The various storylines we’ve been followed are snapping into focus as we head into the final weekend.
The Yusho Race
Three men are still in it: Komusubi Takakeisho (12-1), Ozeki Takayasu (11-2), and Maegashira 11 Okinoumi (10-3). Tomorrow, we get the Clash of the Takas. Should Takakeisho prevail, he takes the yusho. A win by the Ozeki will leave things all tied up on senshuraku. Takayasu’s final-day opponent should be Mitakeumi. A win by Okinoumi against Kotoshogiku will probably see him matched up with Takakeisho, who otherwise is likely to face the highest-ranked remaining opponent, Nishikigi.
The Fight for Rank
Ozeki Tochinoshin prevailed today in a bout with a strange ending, taking his record to 7-6. He needs one more victory to avoid kadoban status, and will seek it tomorrow against Mitakeumi, who lost today and is barely clinging to his Sekiwake rank with a 6-7 record and has to face the two remaining (and motivated) Ozeki on the final two days. One loss drops him to Komusubi; two take him out of sanyaku altogether. It’s not clear at this point who Tochinoshin’s final-day opponent would be, as he’s fought everyone at the top of the banzuke down to Chiyotairyu. The next-highest-ranked option, Asanoyama, is already make-koshi, so Tochinoshin could get Abi if the latter can even his record to 7-7 tomorrow, or one of Shohozan, Kotoshogiku, or Okinoumi. Finally, Ichinojo’s last stand to remain in sanyaku in January continues tomorrow against the aforementioned Asanoyama.
The list of contenders for any open sanyaku slots got narrowed considerably today. The M2 duo of Tochiozan and Tamawashi picked up their kachi-koshi today, giving them the inside track. The only men still with a chance to leap over them should they falter are M1 Myogiryu and M3 Nishikigi, and this would take two losses by the leaders combined with two victories by the pursuers. Should both Ichinojo and Mitakeumi drop into the rank-and-file, Yoshikaze, Shohozan, Daieisho, Okinoumi, and Shodai could sneak into the promotion picture.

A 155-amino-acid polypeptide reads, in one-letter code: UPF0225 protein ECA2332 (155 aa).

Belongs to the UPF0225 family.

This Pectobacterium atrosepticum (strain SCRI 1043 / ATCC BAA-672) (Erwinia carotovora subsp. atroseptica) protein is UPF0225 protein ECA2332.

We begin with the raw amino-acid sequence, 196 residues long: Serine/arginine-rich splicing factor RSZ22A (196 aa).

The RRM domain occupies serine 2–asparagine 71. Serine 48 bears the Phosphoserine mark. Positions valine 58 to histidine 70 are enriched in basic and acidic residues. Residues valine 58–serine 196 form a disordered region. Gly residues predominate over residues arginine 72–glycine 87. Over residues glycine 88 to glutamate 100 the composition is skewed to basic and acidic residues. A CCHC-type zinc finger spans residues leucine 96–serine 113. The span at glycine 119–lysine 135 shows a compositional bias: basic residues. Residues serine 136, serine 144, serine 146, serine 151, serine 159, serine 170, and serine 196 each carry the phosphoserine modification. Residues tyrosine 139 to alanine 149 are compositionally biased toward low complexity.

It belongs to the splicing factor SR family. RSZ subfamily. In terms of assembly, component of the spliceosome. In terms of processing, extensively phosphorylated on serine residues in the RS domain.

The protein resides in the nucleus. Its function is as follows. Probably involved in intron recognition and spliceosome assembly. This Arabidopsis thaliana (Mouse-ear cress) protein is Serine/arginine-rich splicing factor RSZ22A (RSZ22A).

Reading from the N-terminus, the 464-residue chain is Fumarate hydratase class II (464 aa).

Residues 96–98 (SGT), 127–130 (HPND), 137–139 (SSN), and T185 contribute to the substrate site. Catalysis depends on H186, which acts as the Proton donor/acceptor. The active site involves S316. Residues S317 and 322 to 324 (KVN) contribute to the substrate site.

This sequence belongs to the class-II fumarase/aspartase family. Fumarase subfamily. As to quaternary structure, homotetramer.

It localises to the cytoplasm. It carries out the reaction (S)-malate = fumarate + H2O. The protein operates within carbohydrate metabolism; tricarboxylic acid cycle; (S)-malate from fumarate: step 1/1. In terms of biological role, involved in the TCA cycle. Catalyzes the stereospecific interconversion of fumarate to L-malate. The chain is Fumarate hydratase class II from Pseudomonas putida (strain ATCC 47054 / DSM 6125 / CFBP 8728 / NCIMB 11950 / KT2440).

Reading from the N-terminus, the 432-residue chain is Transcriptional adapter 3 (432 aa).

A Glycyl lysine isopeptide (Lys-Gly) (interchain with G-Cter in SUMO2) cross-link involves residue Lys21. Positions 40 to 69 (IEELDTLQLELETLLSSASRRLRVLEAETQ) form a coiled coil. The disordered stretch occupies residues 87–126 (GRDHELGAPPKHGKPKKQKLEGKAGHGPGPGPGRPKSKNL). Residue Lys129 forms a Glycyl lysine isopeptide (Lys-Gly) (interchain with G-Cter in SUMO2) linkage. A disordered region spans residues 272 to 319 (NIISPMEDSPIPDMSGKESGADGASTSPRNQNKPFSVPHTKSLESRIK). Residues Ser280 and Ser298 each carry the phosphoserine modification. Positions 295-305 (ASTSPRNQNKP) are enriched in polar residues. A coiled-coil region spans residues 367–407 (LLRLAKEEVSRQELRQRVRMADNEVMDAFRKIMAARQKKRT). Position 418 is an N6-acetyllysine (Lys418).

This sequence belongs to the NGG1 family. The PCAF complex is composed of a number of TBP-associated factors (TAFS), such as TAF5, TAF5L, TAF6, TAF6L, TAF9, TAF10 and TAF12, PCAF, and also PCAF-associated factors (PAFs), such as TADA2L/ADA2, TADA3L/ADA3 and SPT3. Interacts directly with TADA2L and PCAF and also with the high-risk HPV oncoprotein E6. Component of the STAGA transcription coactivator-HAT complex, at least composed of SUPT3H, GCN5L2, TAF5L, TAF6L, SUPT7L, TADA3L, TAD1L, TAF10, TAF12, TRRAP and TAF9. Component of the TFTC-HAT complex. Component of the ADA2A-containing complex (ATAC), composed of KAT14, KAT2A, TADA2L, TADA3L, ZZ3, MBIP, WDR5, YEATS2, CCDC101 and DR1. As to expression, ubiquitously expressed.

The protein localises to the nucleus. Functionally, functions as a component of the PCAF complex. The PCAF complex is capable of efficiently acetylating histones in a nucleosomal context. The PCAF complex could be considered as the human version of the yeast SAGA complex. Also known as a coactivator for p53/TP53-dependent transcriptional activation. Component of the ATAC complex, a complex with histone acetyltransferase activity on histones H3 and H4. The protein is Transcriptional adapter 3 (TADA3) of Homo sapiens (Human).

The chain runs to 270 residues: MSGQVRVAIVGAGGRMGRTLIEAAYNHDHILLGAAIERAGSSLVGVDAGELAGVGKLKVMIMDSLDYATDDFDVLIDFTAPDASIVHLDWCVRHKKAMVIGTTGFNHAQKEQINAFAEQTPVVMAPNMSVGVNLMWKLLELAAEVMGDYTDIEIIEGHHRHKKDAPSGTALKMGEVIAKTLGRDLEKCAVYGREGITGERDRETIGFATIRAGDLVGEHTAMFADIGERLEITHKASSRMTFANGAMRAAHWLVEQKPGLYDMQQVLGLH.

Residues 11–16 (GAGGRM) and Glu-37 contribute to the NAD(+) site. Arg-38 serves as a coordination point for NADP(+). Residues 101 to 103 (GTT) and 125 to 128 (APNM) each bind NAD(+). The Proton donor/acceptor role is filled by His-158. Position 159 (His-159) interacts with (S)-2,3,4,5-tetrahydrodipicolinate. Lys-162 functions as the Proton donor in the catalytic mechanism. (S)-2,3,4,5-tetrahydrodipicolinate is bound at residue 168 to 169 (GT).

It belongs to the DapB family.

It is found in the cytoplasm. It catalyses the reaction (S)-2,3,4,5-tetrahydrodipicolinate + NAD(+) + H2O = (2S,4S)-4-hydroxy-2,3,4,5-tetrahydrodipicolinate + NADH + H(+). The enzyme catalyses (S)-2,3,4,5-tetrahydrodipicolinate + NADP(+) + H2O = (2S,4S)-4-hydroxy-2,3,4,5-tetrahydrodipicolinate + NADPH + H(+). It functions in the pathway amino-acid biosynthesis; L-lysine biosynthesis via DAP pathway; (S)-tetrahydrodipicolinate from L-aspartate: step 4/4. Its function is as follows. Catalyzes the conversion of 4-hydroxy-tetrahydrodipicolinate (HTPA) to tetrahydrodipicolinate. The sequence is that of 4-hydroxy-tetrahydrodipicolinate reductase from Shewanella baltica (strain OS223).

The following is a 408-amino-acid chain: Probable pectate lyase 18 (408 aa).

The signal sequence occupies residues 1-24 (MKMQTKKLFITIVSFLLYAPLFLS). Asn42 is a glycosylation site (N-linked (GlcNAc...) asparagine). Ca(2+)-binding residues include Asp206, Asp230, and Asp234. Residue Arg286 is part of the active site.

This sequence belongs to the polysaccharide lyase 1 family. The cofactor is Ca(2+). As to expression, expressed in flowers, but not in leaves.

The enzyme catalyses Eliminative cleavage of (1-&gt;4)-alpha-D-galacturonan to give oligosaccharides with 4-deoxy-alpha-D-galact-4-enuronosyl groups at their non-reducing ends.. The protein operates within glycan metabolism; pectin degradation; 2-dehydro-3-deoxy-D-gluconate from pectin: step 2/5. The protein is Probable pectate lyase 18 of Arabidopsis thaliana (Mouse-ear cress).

Key bouts tomorrow for the promotion hopefuls: Nishikigi vs. Takarafuji, Tochiozan vs. Shohozan, Takanoiwa vs. Tamawashi, Myogiryu vs. Yoshikaze, Shodai vs. Kaisei.
The Makuuchi-Juryo exchange could get messy depending on how the final days play out. So far, we have two clear demotions (Arawashi, who finally pulled out, and Chiyomaru), and what should be three clear promotions: Kotoyuki, Yago, and Kotoeko. Obviously, the number going up has to be matched by the number going down. Right now, Takanosho is that third man, but he could potentially save himself with two victories, starting tomorrow against Juryo visitor Daishoho, who himself would have a very strong promotion claim with two victories in the closing days. Fading Terutsuyoshi needs one more win to likewise be eligible for promotion. If you’re counting, that’s up to five possible promotions and only two certain demotions. Chiyonokuni’s top-division spot is probably safe, although another victory would help seal it. The other demotion candidates are Chiyoshoma and Daishomaru, who need a win each to escape this fate, and Daiamami, who should be safe with one victory but better off with two. We’ll check in again tomorrow to see if the picture has gotten any clearer and discuss the remaining senshuraku scenarios.